This reminds me of an interview with Helen Mirren I saw the other day, when this reporter asked her: ‘Are you sometimes afraid of acting?’ And she said, ‘Oh yes, and it gets worse.’

[Laughs] Dear Lord, I can understand that an icon like Helen Mirren, with the whole world watching her, has to be there the entire time. But that’s a totally different level; I’m not at all in her range!

Have you ever considered writing a screenplay of your own?

I got an idea, and I am writing it down in a first draft, but there’s no rush. I take my time for it.

How about the success of the booming Flemish film industry?

That’s wonderful, isn’t it?! Look at all the wonderful projects they’re doing; a lot of talented Flemish filmmakers can make their dreams come true. The screenplays are wonderful, the stories are great… This is so fantastic.

Did motherhood change your acting?

Yes, I think I have become a much better actress. Acting has always been a vocation to me, and that was even more obvious after I became a mom. Everything fell perfectly into place.

Antwerp (Belgium),
May 25, 2017

“Dode Hoek” (a.k.a. “Blind Spot,” 2017, trailer)


LINKEROEVER, a.k.a. LEFT BANK (2006) DIR Pieter Van Hees PROD Frank Van Passel, Kato Maes, Bert Hamelinck SCR Christophe Dirickx CAM Nicolas Karakatsanis ED Nico Leunen CAST Eline Kuppens, Matthias Schoenaerts, Tom Dewispelaere, Sien Eggers, Marilou Mermans, Frank Vercruyssen, Ruth Becquart (Hella), Manou Kersting

DIRTY MIND (2009) DIR – SCR Pieter Van Hees PROD Frank Van Passel, Kato Maes, Bert Hamelinck CAM Jan Vancaillie ED Nico Leunen CAST Wim Helsen, Robbie Cleiren, Kristine Van Pellicom, Peter Van den Begin, Maaike Neuville, Sien Eggers, Frank Vercruyssen, Frank Focketeyn, Tine Embrechts, Bruno Vanden Broecke, Manou Kersting, Jan Bijvoet, Marc Didden, Ruth Becquart (Cathy)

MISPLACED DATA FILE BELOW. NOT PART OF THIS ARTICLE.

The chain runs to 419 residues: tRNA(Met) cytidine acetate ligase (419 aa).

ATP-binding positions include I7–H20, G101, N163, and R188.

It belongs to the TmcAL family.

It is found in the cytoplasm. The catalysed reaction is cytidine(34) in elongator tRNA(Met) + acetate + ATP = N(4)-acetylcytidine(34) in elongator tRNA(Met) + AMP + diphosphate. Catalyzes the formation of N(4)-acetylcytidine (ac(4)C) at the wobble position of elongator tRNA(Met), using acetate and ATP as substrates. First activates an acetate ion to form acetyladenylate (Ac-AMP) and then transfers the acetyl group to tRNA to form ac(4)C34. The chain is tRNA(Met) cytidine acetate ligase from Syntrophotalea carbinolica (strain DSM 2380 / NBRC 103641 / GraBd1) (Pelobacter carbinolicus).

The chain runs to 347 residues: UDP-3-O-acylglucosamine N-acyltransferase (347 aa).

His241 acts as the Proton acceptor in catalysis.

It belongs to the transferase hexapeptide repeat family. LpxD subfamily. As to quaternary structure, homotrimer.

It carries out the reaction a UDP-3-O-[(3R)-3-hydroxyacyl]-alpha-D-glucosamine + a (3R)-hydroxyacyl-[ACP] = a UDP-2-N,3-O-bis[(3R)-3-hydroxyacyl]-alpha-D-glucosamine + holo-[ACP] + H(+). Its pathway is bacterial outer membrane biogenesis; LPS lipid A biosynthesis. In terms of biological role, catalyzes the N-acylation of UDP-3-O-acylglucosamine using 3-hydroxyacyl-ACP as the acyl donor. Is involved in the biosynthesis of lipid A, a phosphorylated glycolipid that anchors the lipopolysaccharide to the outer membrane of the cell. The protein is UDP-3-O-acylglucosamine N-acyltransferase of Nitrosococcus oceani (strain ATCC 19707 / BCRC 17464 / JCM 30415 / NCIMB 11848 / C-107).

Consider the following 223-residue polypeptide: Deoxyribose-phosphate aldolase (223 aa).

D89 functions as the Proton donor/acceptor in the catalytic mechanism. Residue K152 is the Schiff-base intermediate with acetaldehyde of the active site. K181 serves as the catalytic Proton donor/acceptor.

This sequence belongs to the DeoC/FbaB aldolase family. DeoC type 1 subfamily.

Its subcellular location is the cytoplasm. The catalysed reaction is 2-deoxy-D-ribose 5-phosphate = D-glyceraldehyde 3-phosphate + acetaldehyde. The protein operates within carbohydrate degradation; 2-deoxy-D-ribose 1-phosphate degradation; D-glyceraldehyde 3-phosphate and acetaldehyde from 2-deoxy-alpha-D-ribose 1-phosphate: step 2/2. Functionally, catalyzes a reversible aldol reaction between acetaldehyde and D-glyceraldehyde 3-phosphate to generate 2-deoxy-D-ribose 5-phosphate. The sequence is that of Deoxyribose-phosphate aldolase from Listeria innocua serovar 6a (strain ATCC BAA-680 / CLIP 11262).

BRASSERIE ROMANTIEK (2012) DIR Joël Vanhoebrouck PROD Jean-Claude Van Rijckeghem, Dries Phlypo SCR Jean-Claude Van Rijckeghem, Pat van Beirs CAM Ruben Impens ED Alain Dessauvage MUS Tuur Florizoone CAST Sara de Roo, Axel Daeseleire, Filip Peeters, Barbara Sarafian, Koen De Bouw, Wouter Hendrickx, Ruth Becquart (Mia), Mathijs Scheepers, Tine Embrechts, Anemone Valcke, Thomas Janssens, Zoë Thielemans

SMOORVERLIEFD, a.k.a. MADLY IN LOVE (2013) DIR Hilde Van Mieghem PROD Bert Hamelinck, Sjef Scholte, Danielle Raaphorst, Marie Van Innis SCR Hilde Van Mieghem, Bert Scholiers, Steven R. Thé CAM Jan Rubens ED Bert Jacobs MUS Melcher Meirmans, Merlijn Snitker, Chrisnanne Wiegel CAST Anna Drijver, Susan Visser, Anna Raadsveld, Beatrice Hillen, Rik Launspach, Pierre Bokma, Johnny de Mol, Filip Peeters, Ruth Becquart (Sabine), Victor Löw

KIDNEP, a.k.a. KIDNAP – BO’S MOST EXCITING HOLIDAY EVER (2015) DIR Diederik Ebbinge PROD Arnold Heslenfeld, Errol Nayci, Frans van Gestel, Laurette Schillings SCR Karen van Holst Pellekaan CAM Dennis Wielaert ED Sandor Soeteman MUS Steve Willaert CAST Martin van Waardenberg, Teun Stokkel, Ruth Becquart (Olga), Steven van Watermeulen, Katrien van Beurden, Marcel Musters

WAT MANNEN WILLEN (2015) DIR Filip Peeters PROD Yoshi Aesaert SCR Willem Wallyn CAM Danny Elsen ED Thijs Van Nuffel MUS Steve Willaert CAST Jonas Van Geel, Louis Talpe, Tom Audenaert, Ben Segers, Adriaan Van den Hoof, Gène Bervoets, Nathalie Meskens, Ruth Becquart (Laura), Evelien Bosmans, Ella-June Henrard, Jan Decleir, Sandrine Van Handenhoven, Jits Van Belle, Sien Eggers, Stefaan Degand, Kurt Rogiers

MY FIRST HIGHWAY (2016) DIR – SCR Kevin Meul PROD Geoffrey Enthoven, Mariano Vanhoof CAM Menno Mans ED Thomas Pooters CAST Aaron Roggeman, Mary Louise Lauwers, Natali Broods, Mathias Sercu, Charlie Vanhoof, Ruth Becquart (Mom Annabel), Victor Solé

DODE HOEK, a.k.a. BLIND SPOT (2017) DIR Nabil Ben Yadir PROD Nabil Ben Yabir, Peter Bouckaert, Benoit Roland SCR Nabil Ben Yadir, Laurent Brandenbourger, Michel Sabbe CAM Robrecht Heyvaert MUS Senjan Jansen CAST Peter Van den Begin, Soufiane Chilah, Jan Decleir, David Murgia, Ruth Becquart (Leen), Mathijs F. Scheepers, Bert Haelvoet, Gène Bervoets, Adil El Arbi